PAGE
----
Are eating disorders “brain disorders”?
Sarah has struggled for more years than she can remember with eating disorders. Her long periods of restriction, punctuated by episodes of binging and purging, have resulted in her developing an irregular heartbeat, weak kidneys, and medical bills that only exacerbate the feelings of anxiety that she has fought since she was a child. As her weight has fluctuated, so has her self-worth. She has lost countless relationships, years of education, and her career to this disorder. Now nearing thirty, Sarah is in treatment once again, this time determined to unravel the knotted threads of her disorder. She knows how; she now wants to know why.
The question of why when it comes to eating disorders has fueled hundreds of research studies, books, conference presentations, and late-night arguments between parent and child. And as society begins to recognize that eating disorders are lethal and are are increasingly impacting the most vulnerable among us – children and older adults – we are beginning to have the resources to answer that question.
But we’re not there yet.
On a listserv that I subscribe to, there was recently a lively discussion around the idea of calling an eating disorder a “brain disorder.” While no one was refuting the fact that eating disorders do involve brain functioning – heavily, in fact – there was discussion about the utility of referring to eating disorders in this way.
So what do we mean when we call an eating a brain disorder?
Well, if we’re being technical – and perhaps simplistic – a brain disorder is a disorder that affects and/or involves the brain. Yup, eating disorders do both.
Leading researchers in the field are conducting fascinating studies that reveal just how much brain mechanisms are related to eating disorders. Walter Kaye at the University of San Diego is one such individual. He has headed numerous studies examining how serotonin and dopamine affect eating disorders and exploring how changes in blood flow and oxygen use of the brain during eating. The results of Kaye and numerous others suggest that eating disorders are brain disorders – they irrefutably involve neurobiological functions.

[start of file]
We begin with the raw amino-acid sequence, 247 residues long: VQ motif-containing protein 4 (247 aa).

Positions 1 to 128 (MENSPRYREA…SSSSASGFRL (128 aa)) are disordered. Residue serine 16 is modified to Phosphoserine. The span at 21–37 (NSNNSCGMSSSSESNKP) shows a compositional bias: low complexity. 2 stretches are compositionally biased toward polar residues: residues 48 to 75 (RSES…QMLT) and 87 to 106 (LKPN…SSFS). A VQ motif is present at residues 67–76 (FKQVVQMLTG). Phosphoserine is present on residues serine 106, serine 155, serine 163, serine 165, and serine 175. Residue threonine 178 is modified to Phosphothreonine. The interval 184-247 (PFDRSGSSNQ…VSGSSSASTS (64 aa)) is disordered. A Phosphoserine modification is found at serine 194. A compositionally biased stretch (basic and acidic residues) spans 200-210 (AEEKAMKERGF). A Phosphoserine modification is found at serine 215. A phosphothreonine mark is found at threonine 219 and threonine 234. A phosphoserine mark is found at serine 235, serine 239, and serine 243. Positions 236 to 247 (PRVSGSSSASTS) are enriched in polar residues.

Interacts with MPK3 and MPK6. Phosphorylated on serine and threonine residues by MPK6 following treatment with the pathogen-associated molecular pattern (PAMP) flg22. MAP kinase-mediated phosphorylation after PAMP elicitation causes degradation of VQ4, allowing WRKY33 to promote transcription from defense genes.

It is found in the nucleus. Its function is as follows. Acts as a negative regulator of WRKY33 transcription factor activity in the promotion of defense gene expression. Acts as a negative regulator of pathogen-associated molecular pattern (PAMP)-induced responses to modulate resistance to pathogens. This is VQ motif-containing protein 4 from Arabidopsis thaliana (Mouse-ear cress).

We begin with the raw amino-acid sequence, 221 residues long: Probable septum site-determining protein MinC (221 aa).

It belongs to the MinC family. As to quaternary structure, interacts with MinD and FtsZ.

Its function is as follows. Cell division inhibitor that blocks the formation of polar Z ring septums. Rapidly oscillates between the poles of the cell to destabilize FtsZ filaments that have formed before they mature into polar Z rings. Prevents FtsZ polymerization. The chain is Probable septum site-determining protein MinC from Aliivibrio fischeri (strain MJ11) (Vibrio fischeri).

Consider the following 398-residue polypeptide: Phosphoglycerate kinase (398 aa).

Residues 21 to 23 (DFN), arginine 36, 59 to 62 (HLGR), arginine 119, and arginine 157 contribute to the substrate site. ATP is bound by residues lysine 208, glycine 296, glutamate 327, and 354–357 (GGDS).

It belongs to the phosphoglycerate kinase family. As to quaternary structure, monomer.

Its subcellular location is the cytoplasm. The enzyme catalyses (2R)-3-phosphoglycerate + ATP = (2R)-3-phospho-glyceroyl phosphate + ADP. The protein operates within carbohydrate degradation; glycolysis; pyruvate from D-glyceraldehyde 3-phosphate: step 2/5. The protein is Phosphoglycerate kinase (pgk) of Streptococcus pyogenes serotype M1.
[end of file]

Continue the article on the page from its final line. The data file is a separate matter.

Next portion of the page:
The value of such information is, truly, incredible.
For one, it helps individuals who struggle with these illness and their families loosen the grip of blame that so often accompanies eating disorders. How many times have the victims heard, “Just give it up and stop already,” as if they decided one lazy afternoon to destroy their health and happiness? Recognizing eating disorders as brain disorders also pushes forward the slow process of pressuring legislators and insurance executives to treat them as the serious and life-threatening illnesses they are.
However, some caution, and perhaps rightfully so, that calling eating disorders brain disorders could minimize other important factors that contribute to these disorders, such as family dynamics and cultural influences. They worry that calling them brain disorders puts them in the category of other illnesses that are so often treated by throwing a pill at the problem. They fear that people with eating disorders will feel less empowered and less hopeful if they believe that their disorder represents a brain malfunction.
Thus, as with all language, perhaps we must be mindful of the associations that certain words hold. Because here are the facts:
Eating disorders are brain disorders, but they can also be environment disorders, family disorders, relationship disorders, and culture disorders (all of which admittedly involve the brain as well).
Eating disorders are brain disorders, but that doesn’t mean that they are cured by a pill.
Eating disorders are brain disorders, but they require treatment with a comprehensive team approach.
Eating disorders are brain disorders, but recovery is possible and requires the individual’s (very) hard work.
What do you think of calling an eating disorder a brain disorder?